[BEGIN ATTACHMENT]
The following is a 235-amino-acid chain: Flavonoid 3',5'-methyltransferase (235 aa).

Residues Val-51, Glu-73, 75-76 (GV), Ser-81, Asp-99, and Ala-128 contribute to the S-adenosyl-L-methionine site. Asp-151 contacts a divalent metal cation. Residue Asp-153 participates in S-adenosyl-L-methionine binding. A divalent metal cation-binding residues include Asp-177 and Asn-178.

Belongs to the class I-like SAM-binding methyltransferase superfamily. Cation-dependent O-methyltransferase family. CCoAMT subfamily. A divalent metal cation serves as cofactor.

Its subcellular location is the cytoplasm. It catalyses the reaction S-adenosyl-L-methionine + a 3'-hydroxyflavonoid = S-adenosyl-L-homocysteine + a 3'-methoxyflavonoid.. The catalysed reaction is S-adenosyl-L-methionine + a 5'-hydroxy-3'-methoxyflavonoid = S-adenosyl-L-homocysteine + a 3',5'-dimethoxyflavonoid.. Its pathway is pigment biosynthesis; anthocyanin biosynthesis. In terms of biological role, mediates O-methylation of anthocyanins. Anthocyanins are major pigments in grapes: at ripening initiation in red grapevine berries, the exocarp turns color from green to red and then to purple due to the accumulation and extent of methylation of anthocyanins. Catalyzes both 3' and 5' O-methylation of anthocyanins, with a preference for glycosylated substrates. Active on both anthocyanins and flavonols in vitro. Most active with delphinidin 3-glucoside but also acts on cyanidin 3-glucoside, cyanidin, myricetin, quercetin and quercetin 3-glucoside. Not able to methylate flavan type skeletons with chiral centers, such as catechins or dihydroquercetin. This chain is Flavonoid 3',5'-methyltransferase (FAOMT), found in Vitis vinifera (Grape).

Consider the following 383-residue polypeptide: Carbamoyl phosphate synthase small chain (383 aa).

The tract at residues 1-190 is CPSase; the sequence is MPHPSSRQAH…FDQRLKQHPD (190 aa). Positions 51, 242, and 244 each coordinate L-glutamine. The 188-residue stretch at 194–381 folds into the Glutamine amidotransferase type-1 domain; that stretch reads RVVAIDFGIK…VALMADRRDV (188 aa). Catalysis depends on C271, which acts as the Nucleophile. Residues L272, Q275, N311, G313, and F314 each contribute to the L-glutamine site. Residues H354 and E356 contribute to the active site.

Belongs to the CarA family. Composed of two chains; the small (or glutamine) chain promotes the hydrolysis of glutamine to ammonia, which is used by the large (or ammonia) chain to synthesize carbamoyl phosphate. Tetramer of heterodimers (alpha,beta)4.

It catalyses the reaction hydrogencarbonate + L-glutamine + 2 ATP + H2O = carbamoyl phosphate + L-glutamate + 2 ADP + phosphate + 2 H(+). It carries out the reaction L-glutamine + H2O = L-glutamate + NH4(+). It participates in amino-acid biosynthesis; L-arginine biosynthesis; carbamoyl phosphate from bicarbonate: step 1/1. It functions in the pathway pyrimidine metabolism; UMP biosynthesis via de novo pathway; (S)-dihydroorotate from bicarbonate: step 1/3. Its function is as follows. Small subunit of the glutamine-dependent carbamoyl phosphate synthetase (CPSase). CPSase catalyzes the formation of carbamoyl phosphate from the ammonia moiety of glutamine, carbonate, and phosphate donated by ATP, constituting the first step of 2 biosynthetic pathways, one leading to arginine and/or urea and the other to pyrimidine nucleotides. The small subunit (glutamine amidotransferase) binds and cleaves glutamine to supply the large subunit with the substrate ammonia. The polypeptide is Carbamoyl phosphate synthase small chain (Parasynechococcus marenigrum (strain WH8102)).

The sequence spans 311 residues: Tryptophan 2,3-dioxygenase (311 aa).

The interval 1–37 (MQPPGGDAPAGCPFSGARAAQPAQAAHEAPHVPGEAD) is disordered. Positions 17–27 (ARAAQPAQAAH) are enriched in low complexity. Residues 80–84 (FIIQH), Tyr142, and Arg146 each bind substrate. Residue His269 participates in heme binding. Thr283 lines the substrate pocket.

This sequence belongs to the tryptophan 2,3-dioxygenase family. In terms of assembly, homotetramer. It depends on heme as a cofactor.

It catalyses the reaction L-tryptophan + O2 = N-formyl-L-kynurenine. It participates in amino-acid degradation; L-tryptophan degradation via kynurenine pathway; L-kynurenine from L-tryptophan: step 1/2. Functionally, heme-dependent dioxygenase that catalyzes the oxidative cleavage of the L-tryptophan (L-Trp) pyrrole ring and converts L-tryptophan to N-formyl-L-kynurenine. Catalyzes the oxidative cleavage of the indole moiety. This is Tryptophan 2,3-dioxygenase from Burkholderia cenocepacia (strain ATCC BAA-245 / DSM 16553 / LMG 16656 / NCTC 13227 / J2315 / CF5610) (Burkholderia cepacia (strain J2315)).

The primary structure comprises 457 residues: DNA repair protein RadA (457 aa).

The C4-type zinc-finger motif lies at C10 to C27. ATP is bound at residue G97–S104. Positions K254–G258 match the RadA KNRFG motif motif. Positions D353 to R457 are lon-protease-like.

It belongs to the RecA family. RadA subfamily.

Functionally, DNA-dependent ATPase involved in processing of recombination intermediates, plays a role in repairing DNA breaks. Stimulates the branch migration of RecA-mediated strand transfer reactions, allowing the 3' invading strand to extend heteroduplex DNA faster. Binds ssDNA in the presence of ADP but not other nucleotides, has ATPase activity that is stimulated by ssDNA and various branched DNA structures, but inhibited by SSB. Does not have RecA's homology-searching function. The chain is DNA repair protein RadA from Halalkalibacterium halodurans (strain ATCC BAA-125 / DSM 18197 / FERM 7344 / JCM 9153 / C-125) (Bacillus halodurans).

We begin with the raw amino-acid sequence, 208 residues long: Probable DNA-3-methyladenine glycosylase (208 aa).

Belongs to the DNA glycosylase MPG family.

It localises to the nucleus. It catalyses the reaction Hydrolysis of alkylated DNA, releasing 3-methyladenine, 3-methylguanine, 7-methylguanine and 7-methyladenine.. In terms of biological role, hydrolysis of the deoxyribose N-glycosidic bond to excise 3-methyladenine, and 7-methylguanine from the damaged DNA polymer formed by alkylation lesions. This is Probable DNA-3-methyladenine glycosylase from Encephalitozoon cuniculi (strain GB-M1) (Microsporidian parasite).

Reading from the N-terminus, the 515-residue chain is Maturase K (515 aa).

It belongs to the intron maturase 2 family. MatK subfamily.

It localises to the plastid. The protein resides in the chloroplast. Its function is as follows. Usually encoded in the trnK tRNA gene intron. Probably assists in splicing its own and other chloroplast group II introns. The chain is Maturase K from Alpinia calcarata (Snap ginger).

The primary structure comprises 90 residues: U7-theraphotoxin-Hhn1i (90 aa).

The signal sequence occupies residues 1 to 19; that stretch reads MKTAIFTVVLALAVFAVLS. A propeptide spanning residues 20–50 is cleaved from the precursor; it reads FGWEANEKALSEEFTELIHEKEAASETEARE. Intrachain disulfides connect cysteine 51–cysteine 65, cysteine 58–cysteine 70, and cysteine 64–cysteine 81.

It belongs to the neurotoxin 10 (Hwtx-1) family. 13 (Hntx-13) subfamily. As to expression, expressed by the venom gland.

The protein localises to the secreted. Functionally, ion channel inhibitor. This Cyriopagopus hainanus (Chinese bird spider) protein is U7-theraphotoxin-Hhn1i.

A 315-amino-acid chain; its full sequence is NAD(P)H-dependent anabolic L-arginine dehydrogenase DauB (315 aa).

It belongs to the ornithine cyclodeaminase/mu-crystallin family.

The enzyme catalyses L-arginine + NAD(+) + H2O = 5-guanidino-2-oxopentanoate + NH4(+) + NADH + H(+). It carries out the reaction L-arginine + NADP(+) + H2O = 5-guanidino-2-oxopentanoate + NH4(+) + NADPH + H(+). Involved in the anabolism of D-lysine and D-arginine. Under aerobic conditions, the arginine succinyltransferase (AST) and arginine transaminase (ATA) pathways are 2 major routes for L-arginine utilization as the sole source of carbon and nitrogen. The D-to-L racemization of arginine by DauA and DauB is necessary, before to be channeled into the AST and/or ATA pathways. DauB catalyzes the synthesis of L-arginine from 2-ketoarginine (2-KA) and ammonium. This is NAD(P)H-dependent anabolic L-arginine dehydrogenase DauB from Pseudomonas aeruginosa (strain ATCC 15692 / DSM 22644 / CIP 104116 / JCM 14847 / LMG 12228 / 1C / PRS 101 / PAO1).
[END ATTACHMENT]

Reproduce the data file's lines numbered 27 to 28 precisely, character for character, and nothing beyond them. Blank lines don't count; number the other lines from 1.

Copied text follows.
A 315-amino-acid chain; its full sequence is NAD(P)H-dependent anabolic L-arginine dehydrogenase DauB (315 aa).

It belongs to the ornithine cyclodeaminase/mu-crystallin family.